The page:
Copyright 1996 Daily News, L.P.  
Daily News (New York)

January 30, 1996, Tuesday

SECTION: New York Now; Pg. 32

LENGTH: 464 words




AIMEE MANN "I'm With Stupid" (DGC) 4 Discs

EVERYONE LIES ON Aimee Mann's new album: Friends, lovers, business associates, the press. The sole honorable person Mann can find, she paints as a sweet fool. "Don't you know you're a f-----freak in this world," she sings of a man who not only wants to do good work but who, worse still, believes in love.

So the woman has trust issues. Certainly, her experience in the music business hasn't helped any. Originally coming to the fore as frontwoman for the one-hit wonder band 'Til Tuesday (remember "Voices Carry"?), Mann went on to become one of the industry's most fumbled gems. With near-biblical resonance, Mann spent the last seven years wandering in a desert of evaporating record companys, managing to squeeze out just one previous solo album 1993's terrifically bitter "Whatever."

Last summer, after scores of delays, the doomed Imago label planned to release her second solo work, "I'm With Stupid." After another seven months on ice, that album finally lands on DGC. (Mannheadlines Irving Plaza this Thursday.)

The record is so great, the industry should be brought up on collective charges for keeping it from the public for so long.

All 13 tracks boast melodies gorgeous and tricky enough to impress the Beatles, not to mention lyrics wicked and bitter enough to make Elvis Costello seem devil-may-care.

Musically, the songs take their cues from "Sgt. Pepper" and "Abbey Road." They're dense, with clever George Martin-like arrangements, unmarred by the slavishly retro approach of Jeff Lynne.

Give credit to producer/musician Jon Brion for that. He fiddled most inventively with the album's guitar sounds, creating scores of clever filigrees.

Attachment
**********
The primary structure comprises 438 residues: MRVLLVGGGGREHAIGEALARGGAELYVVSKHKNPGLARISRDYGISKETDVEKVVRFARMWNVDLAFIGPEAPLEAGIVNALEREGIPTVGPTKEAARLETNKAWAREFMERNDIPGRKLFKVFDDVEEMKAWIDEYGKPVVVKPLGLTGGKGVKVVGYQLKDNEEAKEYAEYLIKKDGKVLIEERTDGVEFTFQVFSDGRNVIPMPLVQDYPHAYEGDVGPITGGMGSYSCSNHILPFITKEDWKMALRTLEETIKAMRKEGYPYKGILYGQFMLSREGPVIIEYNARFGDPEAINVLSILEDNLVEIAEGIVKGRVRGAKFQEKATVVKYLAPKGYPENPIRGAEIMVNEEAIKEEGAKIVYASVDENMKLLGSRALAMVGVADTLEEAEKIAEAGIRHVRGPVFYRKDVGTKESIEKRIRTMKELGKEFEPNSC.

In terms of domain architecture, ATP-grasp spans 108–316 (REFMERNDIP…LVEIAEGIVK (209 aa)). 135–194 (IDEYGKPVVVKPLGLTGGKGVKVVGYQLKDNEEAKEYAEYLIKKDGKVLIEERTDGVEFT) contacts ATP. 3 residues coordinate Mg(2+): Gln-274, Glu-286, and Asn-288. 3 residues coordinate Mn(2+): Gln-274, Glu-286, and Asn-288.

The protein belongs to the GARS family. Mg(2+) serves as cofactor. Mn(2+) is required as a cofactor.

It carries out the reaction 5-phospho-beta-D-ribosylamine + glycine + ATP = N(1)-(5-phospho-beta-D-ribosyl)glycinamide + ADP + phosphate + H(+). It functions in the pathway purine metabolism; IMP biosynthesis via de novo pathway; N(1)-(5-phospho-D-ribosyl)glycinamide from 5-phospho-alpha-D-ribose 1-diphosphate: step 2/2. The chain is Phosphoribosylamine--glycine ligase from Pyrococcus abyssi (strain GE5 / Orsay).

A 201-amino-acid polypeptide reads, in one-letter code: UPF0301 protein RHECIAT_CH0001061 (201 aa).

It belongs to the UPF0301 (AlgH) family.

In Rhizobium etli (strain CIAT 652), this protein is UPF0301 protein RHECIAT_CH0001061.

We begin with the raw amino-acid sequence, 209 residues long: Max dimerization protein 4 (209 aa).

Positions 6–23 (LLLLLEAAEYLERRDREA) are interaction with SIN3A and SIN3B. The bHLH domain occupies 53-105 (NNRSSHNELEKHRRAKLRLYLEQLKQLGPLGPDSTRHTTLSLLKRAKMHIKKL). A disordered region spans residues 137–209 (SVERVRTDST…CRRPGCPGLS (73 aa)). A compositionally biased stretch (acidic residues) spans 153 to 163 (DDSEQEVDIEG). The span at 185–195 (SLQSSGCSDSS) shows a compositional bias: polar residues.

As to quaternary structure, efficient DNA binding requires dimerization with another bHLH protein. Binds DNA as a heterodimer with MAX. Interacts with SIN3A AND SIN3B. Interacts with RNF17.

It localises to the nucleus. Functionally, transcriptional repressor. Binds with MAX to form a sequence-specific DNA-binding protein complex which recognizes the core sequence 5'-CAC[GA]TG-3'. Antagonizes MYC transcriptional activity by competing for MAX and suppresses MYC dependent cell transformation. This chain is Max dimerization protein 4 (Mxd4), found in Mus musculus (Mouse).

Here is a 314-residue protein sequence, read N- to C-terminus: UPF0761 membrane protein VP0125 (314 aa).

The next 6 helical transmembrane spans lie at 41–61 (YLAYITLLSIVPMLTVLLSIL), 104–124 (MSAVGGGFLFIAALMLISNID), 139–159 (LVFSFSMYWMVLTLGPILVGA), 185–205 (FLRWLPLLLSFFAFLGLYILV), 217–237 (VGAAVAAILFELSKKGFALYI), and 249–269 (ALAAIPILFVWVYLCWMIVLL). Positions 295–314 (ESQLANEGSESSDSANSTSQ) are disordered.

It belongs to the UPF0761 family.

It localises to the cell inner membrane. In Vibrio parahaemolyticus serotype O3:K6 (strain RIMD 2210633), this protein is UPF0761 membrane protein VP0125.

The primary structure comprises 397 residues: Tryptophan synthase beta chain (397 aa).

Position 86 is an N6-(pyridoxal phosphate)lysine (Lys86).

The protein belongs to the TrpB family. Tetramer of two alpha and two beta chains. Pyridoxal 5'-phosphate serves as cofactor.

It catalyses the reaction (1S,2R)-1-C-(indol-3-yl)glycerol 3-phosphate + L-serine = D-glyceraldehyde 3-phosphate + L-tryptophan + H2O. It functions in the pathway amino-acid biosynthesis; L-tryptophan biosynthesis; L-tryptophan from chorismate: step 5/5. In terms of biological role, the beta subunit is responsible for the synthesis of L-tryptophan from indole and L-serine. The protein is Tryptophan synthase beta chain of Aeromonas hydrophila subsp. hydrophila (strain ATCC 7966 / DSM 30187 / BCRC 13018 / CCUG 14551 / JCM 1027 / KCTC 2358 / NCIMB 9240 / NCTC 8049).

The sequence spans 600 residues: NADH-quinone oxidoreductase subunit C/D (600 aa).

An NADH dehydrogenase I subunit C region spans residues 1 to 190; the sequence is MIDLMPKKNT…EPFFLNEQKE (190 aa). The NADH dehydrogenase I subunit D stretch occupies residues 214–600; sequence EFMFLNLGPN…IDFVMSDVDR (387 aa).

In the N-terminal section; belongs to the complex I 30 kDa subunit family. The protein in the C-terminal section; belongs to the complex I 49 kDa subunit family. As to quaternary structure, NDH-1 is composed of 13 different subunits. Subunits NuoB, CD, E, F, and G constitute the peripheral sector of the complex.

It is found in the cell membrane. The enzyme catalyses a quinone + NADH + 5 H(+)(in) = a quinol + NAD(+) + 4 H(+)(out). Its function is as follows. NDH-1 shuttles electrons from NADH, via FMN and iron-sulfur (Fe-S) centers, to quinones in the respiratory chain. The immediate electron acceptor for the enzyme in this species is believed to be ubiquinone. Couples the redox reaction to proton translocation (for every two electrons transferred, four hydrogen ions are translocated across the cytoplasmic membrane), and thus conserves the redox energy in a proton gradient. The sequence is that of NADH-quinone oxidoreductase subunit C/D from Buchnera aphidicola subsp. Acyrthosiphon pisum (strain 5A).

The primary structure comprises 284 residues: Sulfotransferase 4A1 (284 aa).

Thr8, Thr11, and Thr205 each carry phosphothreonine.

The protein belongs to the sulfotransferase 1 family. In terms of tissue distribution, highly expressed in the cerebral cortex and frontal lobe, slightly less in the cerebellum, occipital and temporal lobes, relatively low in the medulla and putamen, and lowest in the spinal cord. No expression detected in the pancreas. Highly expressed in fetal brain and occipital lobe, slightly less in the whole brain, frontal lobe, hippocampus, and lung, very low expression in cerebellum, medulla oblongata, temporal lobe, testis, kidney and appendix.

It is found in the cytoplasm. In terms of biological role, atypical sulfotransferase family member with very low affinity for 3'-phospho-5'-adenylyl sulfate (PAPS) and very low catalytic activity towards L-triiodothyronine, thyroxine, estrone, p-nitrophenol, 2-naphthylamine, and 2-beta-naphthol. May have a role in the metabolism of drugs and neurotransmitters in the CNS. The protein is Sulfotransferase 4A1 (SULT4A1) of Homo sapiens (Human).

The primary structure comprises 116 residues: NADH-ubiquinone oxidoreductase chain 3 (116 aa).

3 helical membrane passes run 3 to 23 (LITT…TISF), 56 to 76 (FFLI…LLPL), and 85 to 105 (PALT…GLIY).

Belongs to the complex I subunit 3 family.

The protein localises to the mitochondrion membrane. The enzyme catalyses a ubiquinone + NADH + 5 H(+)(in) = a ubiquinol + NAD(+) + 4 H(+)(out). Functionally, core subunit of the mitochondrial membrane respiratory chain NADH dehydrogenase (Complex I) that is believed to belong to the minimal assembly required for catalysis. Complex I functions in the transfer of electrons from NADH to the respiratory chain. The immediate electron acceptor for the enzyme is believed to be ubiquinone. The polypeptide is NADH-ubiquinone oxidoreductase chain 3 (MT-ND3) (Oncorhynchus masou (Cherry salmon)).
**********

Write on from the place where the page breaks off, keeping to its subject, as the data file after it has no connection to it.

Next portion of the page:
From the shimmering guitar lines in "Long Shot" to the liquid effects in "That's Just What You Are," Brion helped hone Mann's role as an old-fashioned '60s pop formalist even if that role couldn't fall further from current fashion. Anyone who cares about how guitar arrangements can move a song along has to hear this.

The power of Mann's singing takes more time to sink in. She lacks a big voice, but she's always emotionally on-pitch especially in a stripped acoustic ballad like "Ray."

The breathy hurt in Mann's vocals locates a vulnerability that her lyrics lack. Were her words sung by more sneering voices, like, say, Graham Parker or Joe Jackson, they could well come off as poisonous or self-serving. But Mann gains sympathy by boasting a voice that seems only to have found its strength after the other party has done significant damage.

If, in her wanderings in the world, Mann only turns up cads and users, at least her droll humor and her way with a comeback line humanize her. For Mann, writing well is the best revenge.

GRAPHIC: VOICES DO CARRY: Aimee Mann returns with a solid solo effort.